Less than a week after Lifetime aired the first episode of its cutting docuseries, Surviving R. Kelly, calls for the R&B singer’s comeuppance have reached critical mass. John Legend, Meek Mill and Jada Pinkett Smith, among others, have decried the performer’s alleged sexual predation and misconduct, and singer Omarion has vowed to retire songs Kelly had written for him in the past. The greater music industry, though, has been surprisingly silent. Despite campaigns like #MuteRKelly and a petition with more than 80,000 signatures calling for his label RCA to drop him, the record label has yet to comment on the controversy.
RCA did not respond to multiple requests for comment on the status of R. Kelly’s contract with the label for this story. Kelly joined RCA’s roster in October 2011 after his previous label, Jive, was restructured into RCA. Since then, it has issued four albums on RCA, the video album Trapped in the Closet: Chapters 23 – 33 and the compilation The Essential R. Kelly.
“It seems a little defiant to me,” Kenyette Tisha Barnes, a co-founder of the #MuteRKelly campaign, tells Rolling Stone. She and Oronike Odeleye founded the campaign in the summer of 2017. “Right now, our petition has over 75,000 signatures and each one of those signatures are hitting the inboxes of executives at [RCA’s parent company] Sony and RCA, and yet they have not completely divested. That, to me, is just shocking, especially when I’m sure R. Kelly is not one of their largest-selling artists.”
“We want them to take a stand and say that we won’t continue to accept this behavior from artists just because they’re making us money,” Odeleye adds. “We want them to say, ‘No, we will not accept this.’ Because the record companies are very complicit in all of the crimes that R. Kelly has committed over the past 25 years, and we want them to say they will no longer be complicit in that type of behavior.”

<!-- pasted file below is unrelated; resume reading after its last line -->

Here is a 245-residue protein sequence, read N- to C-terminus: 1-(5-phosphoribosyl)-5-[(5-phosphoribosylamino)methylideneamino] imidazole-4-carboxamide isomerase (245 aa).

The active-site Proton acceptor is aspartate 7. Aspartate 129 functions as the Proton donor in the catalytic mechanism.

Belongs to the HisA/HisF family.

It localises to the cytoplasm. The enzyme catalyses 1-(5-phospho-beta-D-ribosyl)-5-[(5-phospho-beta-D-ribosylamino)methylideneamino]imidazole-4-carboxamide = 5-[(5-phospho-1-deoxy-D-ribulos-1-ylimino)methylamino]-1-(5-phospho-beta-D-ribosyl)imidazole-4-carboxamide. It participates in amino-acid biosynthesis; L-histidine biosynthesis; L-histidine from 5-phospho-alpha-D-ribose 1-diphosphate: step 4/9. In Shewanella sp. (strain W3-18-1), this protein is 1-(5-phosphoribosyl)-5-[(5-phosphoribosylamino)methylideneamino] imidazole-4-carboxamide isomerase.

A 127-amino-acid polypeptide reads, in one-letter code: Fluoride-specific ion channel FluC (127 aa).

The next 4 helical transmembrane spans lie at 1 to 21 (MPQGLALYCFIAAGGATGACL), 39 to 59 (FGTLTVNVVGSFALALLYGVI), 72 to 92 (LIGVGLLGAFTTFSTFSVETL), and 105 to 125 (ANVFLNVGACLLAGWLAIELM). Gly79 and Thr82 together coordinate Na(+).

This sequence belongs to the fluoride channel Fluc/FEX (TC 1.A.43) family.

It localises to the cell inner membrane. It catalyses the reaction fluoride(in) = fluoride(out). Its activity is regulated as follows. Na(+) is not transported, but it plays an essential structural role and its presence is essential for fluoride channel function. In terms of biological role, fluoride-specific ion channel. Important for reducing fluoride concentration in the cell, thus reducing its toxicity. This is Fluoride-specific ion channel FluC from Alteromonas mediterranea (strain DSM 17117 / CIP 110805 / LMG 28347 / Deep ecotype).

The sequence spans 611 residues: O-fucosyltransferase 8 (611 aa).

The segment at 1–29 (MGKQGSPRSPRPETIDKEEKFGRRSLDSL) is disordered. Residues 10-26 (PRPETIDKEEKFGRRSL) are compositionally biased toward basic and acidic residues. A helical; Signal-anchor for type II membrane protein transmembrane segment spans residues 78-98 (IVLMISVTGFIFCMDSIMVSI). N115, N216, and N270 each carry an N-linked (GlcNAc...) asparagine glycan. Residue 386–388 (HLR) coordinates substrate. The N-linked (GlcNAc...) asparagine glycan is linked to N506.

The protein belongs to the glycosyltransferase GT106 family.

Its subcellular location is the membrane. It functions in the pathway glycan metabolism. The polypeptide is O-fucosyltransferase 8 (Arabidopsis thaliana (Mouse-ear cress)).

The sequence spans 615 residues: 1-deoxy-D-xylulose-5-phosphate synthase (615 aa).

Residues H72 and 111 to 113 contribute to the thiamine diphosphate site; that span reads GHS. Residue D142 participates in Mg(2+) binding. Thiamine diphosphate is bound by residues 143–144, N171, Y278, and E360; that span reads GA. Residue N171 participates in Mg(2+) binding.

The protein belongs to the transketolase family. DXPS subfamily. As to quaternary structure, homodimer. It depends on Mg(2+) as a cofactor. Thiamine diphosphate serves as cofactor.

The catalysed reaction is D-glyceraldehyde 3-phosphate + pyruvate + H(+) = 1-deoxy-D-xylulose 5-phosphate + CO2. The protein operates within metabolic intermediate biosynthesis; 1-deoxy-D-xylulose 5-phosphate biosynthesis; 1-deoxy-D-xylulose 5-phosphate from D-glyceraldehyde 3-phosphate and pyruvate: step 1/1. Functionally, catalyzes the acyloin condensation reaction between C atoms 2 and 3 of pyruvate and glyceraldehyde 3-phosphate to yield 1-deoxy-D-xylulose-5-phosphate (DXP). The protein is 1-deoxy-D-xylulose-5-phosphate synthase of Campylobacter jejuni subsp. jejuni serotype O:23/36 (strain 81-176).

The organization Time’s Up has been lending its support to the #MuteRKelly effort, as well. “In the spring of 2018, we joined the fight to #MuteRKelly,” organizers say in a statement to Rolling Stone. “We cannot condone profiting off the trauma of black girls and women. Time’s Up calls on any organization still in business with R. Kelly to cut ties immediately. All allies in the fight against sexual violence must take a stand on this issue, and stand together in defense of women of color.”
“We need morality clauses in a lot of these contracts,” Barnes says. “By no means is this about censorship or taking away someone’s artistic licenses; it’s saying when you have problematic performers, we can’t be giving them a revenue stream to lure vulnerable girls and then buy themselves out of accountability. Record companies have culpability here. They need to divest.”
Since its premiere, Surviving R. Kelly — which features more than 50 interviews with Kelly’s ex-girlfriends and family members alongside John Legend, Wendy Williams and #MeToo activist Tarana Burke — has become a cultural phenomenon. The network announced Tuesday that the show reached 18.8 million viewers total and was the “Number One most socialed primetime program across broadcast and cable for three consecutive nights.”
After it aired, Ne-Yo posted a message to Instagram: “There is NO excuse. Music is important. It really is. But it’s not more important than protecting our children, protecting our little girls. PERIOD.” Meek Mill echoed Ne-Yo’s sentiments on Twitter, writing: “I’m not feeling R after watching that. … It don’t take a rocket scientist to see what was going on. What I’m tryna figure out why did they let it go on soooooo long!”